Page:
Gotham Diary:
Party Planner

Tomorrow, we are going to have a party. It will begin in the middle of the afternoon, as a tea party, with just that: tea and coffee and lots of sweets. Later, a plate of cheeses will appear, along with carafes of white wine. Later still, I’ll bring out a roast tenderloin of beef, accompanied by oversized dinner rolls (or undersized hamburger rolls, if you prefer) and appropriate condiments. Sounds pretty simple, doesn’t it? Now that it’s too late to make any real changes, I’m sorry that I didn’t “make more of an effort.”

For example, I could have made my own cheesecake, and bought two fewer  cakes from William Greenberg. (My own cheesecake is to die for, although strangely it hasn’t killed me yet. It is really a custard composed of quarts of cream, tubs of cream cheese, and — well, not dozens of eggs, but it feels like it. (Somewhere in there is a little sugar and vanilla.) How about a plate of deviled eggs? And those ham rolls, stuffed with (yet more) cream cheese. Why didn’t I go through my records, such as they are, and concoct a sentimental journey through parties past?

You’re reading the reason why I didn’t. The site, I mean. I wasn’t about to turn my back on it for a few days while I fooled around in the kitchen. Since the beginning of the new year, I’ve juggled two priorities: writing as much as I can here, with three entries a day on weekdays and the Grand Hours on the weekend; and spending time with my grandson and his parents. Plus all the everyday stuff (it pains me that women who read this will have such a clear and distinct idea of what this means, while to men it will be a vague business, not to be looked at too closely). Now, in order to have something to write about, I have to do a few more or less interesting things, not to mention a lot of reading. Add a few hours a week for managing the music library, take note of the fact that, at 63, I’ve slowed down a bit, and bear in mind that Kathleen and I talk with one another more every day than the average married couple does in a week (and then double that), and you’ll see why I have no time for party planning. Not yet, anyway.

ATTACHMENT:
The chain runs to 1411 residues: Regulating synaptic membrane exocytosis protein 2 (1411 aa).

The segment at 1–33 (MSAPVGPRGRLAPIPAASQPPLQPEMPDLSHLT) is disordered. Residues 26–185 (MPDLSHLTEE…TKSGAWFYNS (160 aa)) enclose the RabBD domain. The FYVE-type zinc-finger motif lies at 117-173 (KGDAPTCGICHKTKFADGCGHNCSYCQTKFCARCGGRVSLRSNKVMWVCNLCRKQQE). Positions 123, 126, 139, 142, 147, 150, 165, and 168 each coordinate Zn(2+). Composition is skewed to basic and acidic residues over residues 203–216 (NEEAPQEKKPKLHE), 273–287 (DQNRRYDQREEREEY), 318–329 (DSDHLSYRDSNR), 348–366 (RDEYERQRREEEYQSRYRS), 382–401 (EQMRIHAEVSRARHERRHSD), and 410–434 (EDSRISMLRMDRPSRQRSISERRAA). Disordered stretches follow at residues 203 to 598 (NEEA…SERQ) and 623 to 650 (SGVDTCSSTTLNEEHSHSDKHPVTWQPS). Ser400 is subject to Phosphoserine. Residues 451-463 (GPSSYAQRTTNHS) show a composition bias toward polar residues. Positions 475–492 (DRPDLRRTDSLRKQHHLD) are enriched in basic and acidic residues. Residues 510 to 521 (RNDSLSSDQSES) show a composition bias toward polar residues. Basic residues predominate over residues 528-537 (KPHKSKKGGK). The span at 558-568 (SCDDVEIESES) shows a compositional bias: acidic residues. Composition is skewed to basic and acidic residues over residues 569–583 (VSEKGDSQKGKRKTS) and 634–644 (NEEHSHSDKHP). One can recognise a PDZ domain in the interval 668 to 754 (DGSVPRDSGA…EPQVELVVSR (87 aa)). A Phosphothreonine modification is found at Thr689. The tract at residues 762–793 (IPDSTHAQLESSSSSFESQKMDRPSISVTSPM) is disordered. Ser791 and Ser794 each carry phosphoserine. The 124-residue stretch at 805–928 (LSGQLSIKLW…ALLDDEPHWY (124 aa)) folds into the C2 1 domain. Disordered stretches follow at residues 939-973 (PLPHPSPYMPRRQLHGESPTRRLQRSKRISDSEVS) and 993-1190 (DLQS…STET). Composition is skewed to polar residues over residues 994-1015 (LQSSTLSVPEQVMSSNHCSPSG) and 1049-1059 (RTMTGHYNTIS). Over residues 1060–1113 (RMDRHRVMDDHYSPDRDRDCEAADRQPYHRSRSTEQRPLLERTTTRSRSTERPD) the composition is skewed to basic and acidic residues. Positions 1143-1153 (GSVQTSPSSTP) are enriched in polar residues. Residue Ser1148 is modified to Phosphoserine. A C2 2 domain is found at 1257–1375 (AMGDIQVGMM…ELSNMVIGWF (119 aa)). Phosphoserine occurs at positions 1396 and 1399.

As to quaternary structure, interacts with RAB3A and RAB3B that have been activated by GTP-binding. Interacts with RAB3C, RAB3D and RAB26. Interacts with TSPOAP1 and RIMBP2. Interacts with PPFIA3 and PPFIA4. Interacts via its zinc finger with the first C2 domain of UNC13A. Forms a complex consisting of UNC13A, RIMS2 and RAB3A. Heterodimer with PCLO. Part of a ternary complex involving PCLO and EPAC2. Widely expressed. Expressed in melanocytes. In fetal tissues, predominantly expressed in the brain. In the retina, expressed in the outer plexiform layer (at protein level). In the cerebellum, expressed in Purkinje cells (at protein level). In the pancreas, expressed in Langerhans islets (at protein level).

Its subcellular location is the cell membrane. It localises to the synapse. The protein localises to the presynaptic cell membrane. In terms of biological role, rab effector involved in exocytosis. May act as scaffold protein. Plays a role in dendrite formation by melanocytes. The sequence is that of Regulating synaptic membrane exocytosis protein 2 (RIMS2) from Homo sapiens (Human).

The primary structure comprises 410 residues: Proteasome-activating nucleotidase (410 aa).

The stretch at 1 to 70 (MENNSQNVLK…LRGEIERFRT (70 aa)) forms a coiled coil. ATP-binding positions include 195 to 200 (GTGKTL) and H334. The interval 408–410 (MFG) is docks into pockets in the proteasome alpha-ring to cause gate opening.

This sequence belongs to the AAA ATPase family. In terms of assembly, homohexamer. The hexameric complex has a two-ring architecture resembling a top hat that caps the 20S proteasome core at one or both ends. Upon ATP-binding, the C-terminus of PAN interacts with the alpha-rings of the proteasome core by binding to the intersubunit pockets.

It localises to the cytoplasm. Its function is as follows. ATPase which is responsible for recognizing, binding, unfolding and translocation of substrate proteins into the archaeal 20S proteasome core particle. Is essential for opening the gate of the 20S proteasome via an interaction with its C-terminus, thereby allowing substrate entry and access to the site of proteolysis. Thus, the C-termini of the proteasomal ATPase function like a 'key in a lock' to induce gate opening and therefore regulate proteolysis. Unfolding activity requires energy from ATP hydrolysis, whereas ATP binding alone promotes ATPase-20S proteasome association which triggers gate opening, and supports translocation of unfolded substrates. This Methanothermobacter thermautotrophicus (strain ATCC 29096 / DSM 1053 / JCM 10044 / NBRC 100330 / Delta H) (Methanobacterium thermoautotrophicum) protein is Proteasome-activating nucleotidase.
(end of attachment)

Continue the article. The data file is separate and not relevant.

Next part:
That I’m sitting down doodling, the night before anywhere up to fifty people fill our apartment, about this and that, instead of panicking — well, it’s partly old age, and the loss of ambition that comes with experience. But it’s also the really extraordinary amount of time that I’ve put into putting the house in order. Well-arranged closets don’t have any direct bearing on the success of a party, but they do conduce to a well-arranged host, one whose mind is not cluttered with half-forgotten details about where things are. Not where things having anything to do with a party are. Just things. Stuff. I’ve been de-Collyerizing the apartment, seriously and methodically, for eighteen months now.

Even so, I can’t find the apple-green cake stand that I’d completely forgotten about until I came across it a week or so ago — but where? It would come in handy with all the cakes that I’ll be serving. But it doesn’t matter, because in the end the party won’t be about the cakes that I bought and the hors d’oeuvres that I didn’t make. It’ll be about the friends who show up, some of whom, in the classic New York manner, we won’t have seen since our last party. I trust that we haven’t mislaid any of them.